- Keep your grass tall: mow the grass to a height of not lower than 3 inches (7.5 cm);
- Leave grass clippings on the lawn (slow-release fertilizer);
- Reduce watering in early June to allow the earth to harden;
- Keep the soil’s pH level between 6.5 and 7.0.
During the summer
- Keep the grass long and dry during the egg-laying period, from July to August (minimum three weeks). Dry soil partially hinders the development of the eggs and larvae;
- Turn off the lights on your property because they attract the adult beetles.
At the end of the summer
The application of nematodes (parasites) is effective from mid-August to mid-September. This is the time when the white grubs are often found at the soil surface feeding off the turf roots. Follow this procedure:
- The soil temperature must be between 15oC and 30oC (preferably around 20oC). It’s useless to apply nematodes in May because the soil is not the right temperature. Also, in May and June, the larvae turn into pupae. At this stage, they are no longer feeding.
- One of the most effective nematodes against European chafer larvae is the Heterorhabditis bacteriophora. It’s best to do the treatment during a long rainy period. Never apply the treatment when it’s sunny because the UV rays are fatal for nematodes.
- Remove the filter from the sprayer or make sure that the holes in your watering can are big enough to let the nematodes through so they reach the soil.
- Shake the solution of water and nematode powder regularly to make sure the nematodes don’t die due to lack of oxygen.
How to fight an infestation of Japanese beetles?
- Remove as many adult Japanese beetles as possible by hand and put them in soapy water to kill them. It’s easier to capture them in the early morning because the dew makes it harder for them to fly. Some people use a small vacuum.
- Attract birds by putting out a birdhouse and food.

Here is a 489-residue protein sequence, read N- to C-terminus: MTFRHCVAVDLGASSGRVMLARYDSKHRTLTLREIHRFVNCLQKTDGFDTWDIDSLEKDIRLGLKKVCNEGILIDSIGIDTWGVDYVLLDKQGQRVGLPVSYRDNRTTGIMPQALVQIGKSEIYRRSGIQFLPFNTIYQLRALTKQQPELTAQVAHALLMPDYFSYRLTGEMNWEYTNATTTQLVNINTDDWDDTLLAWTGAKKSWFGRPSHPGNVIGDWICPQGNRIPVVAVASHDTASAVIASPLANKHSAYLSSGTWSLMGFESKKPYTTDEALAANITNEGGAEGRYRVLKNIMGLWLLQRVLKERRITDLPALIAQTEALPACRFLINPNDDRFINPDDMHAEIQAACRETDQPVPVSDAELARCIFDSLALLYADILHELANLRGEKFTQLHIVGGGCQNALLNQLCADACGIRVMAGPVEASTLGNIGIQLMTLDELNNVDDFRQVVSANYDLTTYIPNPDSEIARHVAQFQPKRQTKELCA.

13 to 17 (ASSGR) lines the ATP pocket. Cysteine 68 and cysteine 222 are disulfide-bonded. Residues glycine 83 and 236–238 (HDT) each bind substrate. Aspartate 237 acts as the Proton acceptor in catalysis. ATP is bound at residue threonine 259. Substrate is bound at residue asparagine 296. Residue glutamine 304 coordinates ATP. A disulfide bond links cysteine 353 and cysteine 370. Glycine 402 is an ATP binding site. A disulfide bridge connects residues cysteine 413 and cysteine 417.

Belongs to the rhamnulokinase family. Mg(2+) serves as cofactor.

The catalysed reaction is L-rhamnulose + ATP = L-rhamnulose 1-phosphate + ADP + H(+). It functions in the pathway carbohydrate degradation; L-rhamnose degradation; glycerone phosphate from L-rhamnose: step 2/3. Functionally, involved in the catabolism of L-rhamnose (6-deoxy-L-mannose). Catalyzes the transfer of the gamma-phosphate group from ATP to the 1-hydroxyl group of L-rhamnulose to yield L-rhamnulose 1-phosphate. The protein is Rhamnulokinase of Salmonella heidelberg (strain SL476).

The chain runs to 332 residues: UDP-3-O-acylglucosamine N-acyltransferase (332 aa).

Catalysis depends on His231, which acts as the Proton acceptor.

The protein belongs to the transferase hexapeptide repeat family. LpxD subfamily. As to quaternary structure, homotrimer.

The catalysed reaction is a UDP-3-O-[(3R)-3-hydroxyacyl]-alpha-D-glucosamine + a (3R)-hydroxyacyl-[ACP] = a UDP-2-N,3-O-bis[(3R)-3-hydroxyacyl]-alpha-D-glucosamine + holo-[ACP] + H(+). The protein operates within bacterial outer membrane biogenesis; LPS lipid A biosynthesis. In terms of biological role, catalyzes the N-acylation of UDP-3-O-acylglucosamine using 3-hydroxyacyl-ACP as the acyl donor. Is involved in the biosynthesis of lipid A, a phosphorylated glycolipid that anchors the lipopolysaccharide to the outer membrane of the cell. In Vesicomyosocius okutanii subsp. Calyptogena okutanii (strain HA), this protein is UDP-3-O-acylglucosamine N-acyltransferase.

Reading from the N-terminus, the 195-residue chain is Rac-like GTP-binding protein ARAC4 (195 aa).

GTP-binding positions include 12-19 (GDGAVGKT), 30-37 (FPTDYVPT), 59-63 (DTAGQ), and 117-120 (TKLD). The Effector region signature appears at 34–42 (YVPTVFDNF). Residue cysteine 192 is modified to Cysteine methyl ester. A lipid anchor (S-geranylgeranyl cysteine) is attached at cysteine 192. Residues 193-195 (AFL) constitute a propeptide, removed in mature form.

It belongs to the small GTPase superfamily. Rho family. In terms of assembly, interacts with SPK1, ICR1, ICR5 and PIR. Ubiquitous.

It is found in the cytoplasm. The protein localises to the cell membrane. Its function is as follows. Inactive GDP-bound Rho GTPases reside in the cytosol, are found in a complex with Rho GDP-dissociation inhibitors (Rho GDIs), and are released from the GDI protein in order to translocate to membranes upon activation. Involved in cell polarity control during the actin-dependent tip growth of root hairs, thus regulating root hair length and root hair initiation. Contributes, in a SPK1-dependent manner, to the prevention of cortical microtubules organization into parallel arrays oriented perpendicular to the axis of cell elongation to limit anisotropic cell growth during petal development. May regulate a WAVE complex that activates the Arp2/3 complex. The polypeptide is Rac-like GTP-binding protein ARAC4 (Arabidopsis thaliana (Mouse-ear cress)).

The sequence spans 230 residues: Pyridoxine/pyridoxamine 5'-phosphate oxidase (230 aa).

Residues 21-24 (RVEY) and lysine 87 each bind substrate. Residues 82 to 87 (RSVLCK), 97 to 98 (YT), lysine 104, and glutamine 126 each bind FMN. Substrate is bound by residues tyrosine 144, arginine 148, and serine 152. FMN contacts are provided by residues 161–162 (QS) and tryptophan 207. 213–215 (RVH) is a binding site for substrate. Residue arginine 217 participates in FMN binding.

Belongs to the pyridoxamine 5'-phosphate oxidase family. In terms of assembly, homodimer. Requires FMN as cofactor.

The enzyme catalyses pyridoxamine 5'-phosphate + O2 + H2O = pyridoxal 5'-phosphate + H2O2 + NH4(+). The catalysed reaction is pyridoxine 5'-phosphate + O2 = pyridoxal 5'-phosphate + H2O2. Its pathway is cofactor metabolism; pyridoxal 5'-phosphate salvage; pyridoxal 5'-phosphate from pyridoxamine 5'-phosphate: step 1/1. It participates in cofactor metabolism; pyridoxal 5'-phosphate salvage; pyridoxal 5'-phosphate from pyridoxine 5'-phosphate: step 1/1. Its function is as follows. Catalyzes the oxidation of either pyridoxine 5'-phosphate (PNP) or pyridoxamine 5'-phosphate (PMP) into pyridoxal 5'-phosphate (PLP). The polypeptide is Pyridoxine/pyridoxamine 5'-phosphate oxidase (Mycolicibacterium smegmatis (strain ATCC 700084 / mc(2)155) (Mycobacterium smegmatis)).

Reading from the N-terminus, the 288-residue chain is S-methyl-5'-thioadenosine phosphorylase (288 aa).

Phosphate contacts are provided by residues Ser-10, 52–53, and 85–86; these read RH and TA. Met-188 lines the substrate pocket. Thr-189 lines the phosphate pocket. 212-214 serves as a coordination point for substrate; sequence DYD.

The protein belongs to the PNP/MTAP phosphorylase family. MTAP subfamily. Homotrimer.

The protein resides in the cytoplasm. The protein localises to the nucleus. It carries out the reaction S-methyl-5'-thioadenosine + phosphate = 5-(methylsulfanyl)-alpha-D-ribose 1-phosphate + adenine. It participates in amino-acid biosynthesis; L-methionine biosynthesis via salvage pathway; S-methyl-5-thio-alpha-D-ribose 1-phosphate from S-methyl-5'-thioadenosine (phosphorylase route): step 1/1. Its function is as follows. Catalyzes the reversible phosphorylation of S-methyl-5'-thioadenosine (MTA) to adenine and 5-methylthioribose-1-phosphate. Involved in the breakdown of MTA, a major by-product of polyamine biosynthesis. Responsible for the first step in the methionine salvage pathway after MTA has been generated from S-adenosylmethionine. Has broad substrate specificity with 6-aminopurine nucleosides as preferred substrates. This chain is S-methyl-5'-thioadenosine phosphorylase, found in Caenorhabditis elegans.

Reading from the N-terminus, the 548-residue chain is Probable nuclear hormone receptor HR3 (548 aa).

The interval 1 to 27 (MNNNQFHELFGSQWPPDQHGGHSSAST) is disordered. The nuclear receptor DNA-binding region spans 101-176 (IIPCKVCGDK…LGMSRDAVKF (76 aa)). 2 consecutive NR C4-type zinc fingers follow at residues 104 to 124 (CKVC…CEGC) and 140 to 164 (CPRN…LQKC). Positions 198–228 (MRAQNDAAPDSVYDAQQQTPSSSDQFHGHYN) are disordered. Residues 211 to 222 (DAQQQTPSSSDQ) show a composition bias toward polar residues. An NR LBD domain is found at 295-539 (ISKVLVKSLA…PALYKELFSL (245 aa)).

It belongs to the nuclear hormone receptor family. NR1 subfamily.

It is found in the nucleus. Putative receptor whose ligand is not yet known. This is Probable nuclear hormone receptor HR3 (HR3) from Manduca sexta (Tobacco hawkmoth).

- Plant toxic plants in your flower beds. Examples are fescues, ryegrasses, cultivated geraniums, larkspur, castorbeans, and horse-chestnut flowers.
- Spread compost, because white grubs prefer sandy soils.
- Crush the dead Japanese beetles in a little water and spread them around plants. This acts as a natural repellant.
- Spray the patches of infested lawn with a nematode solution. These microscopic small grubs are parasites that feed on white grubs. They are already present in the soil, but you want to increase their density.
- Install light traps, because they attract insects.
- Pheromone traps (controversial for small spaces). According to one study, the female beetles are attracted to the general location of the trap rather than to the trap itself. The waste of the females on adjacent plant leaves then becomes more attractive than the trap for the males looking for mates. See this link for more details: http://www.ncbi.nlm.nih.gov/pubmed/19610405
Beware about using pesticides or insecticides
You are strongly advised NOT to use chemical pesticides in your vegetable garden. First, the insecticides are never effective in the long term because the next generation of insects becomes resistant. As well, you risk killing beneficial insects like ladybugs and staunch warriors like aphids and flower thrips.
The application of pesticides is also subject to By-law 2006-14 concerning the use of products containing pesticides. For more details, consult the pesticide by-law.